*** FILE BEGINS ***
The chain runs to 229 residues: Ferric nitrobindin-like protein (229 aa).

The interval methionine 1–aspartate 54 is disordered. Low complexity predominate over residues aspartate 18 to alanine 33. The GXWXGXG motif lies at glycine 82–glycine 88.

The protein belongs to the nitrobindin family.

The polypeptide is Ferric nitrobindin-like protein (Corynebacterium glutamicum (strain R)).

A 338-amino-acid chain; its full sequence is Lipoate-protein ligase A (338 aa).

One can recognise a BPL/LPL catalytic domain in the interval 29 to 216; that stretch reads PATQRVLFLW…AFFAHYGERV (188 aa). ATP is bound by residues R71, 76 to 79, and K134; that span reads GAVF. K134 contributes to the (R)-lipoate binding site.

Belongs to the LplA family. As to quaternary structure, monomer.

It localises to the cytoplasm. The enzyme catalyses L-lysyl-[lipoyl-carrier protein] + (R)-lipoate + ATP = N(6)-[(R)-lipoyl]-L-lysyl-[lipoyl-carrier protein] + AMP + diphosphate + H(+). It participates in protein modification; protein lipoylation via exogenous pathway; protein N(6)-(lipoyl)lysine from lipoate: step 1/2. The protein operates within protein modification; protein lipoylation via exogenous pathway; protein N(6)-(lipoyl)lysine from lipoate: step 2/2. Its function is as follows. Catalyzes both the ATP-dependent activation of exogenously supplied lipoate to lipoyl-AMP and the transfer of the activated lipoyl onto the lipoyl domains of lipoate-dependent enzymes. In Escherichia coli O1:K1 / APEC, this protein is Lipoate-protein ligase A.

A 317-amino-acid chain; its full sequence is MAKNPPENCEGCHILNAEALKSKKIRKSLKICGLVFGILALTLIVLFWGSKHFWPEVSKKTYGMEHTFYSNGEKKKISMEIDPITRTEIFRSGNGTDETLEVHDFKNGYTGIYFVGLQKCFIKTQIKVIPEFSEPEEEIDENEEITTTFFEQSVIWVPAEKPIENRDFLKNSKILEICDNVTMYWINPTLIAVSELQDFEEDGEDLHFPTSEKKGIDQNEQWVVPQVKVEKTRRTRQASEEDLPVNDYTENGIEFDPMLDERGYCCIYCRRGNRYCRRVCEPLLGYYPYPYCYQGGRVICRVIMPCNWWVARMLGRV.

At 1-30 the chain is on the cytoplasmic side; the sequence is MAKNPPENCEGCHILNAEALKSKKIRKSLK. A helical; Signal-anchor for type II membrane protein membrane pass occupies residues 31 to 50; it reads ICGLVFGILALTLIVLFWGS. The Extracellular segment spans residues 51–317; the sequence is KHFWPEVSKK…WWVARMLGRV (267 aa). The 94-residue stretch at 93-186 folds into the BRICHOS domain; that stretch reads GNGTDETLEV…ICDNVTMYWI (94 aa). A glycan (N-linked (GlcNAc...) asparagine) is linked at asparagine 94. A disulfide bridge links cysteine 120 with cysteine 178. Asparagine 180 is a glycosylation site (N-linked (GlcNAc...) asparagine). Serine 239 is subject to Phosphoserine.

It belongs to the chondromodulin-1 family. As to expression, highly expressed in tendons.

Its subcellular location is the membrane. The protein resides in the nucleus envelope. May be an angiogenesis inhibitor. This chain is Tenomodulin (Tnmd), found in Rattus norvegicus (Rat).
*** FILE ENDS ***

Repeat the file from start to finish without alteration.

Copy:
The chain runs to 229 residues: Ferric nitrobindin-like protein (229 aa).

The interval methionine 1–aspartate 54 is disordered. Low complexity predominate over residues aspartate 18 to alanine 33. The GXWXGXG motif lies at glycine 82–glycine 88.

The protein belongs to the nitrobindin family.

The polypeptide is Ferric nitrobindin-like protein (Corynebacterium glutamicum (strain R)).

A 338-amino-acid chain; its full sequence is Lipoate-protein ligase A (338 aa).

One can recognise a BPL/LPL catalytic domain in the interval 29 to 216; that stretch reads PATQRVLFLW…AFFAHYGERV (188 aa). ATP is bound by residues R71, 76 to 79, and K134; that span reads GAVF. K134 contributes to the (R)-lipoate binding site.

Belongs to the LplA family. As to quaternary structure, monomer.

It localises to the cytoplasm. The enzyme catalyses L-lysyl-[lipoyl-carrier protein] + (R)-lipoate + ATP = N(6)-[(R)-lipoyl]-L-lysyl-[lipoyl-carrier protein] + AMP + diphosphate + H(+). It participates in protein modification; protein lipoylation via exogenous pathway; protein N(6)-(lipoyl)lysine from lipoate: step 1/2. The protein operates within protein modification; protein lipoylation via exogenous pathway; protein N(6)-(lipoyl)lysine from lipoate: step 2/2. Its function is as follows. Catalyzes both the ATP-dependent activation of exogenously supplied lipoate to lipoyl-AMP and the transfer of the activated lipoyl onto the lipoyl domains of lipoate-dependent enzymes. In Escherichia coli O1:K1 / APEC, this protein is Lipoate-protein ligase A.

A 317-amino-acid chain; its full sequence is MAKNPPENCEGCHILNAEALKSKKIRKSLKICGLVFGILALTLIVLFWGSKHFWPEVSKKTYGMEHTFYSNGEKKKISMEIDPITRTEIFRSGNGTDETLEVHDFKNGYTGIYFVGLQKCFIKTQIKVIPEFSEPEEEIDENEEITTTFFEQSVIWVPAEKPIENRDFLKNSKILEICDNVTMYWINPTLIAVSELQDFEEDGEDLHFPTSEKKGIDQNEQWVVPQVKVEKTRRTRQASEEDLPVNDYTENGIEFDPMLDERGYCCIYCRRGNRYCRRVCEPLLGYYPYPYCYQGGRVICRVIMPCNWWVARMLGRV.

At 1-30 the chain is on the cytoplasmic side; the sequence is MAKNPPENCEGCHILNAEALKSKKIRKSLK. A helical; Signal-anchor for type II membrane protein membrane pass occupies residues 31 to 50; it reads ICGLVFGILALTLIVLFWGS. The Extracellular segment spans residues 51–317; the sequence is KHFWPEVSKK…WWVARMLGRV (267 aa). The 94-residue stretch at 93-186 folds into the BRICHOS domain; that stretch reads GNGTDETLEV…ICDNVTMYWI (94 aa). A glycan (N-linked (GlcNAc...) asparagine) is linked at asparagine 94. A disulfide bridge links cysteine 120 with cysteine 178. Asparagine 180 is a glycosylation site (N-linked (GlcNAc...) asparagine). Serine 239 is subject to Phosphoserine.

It belongs to the chondromodulin-1 family. As to expression, highly expressed in tendons.

Its subcellular location is the membrane. The protein resides in the nucleus envelope. May be an angiogenesis inhibitor. This chain is Tenomodulin (Tnmd), found in Rattus norvegicus (Rat).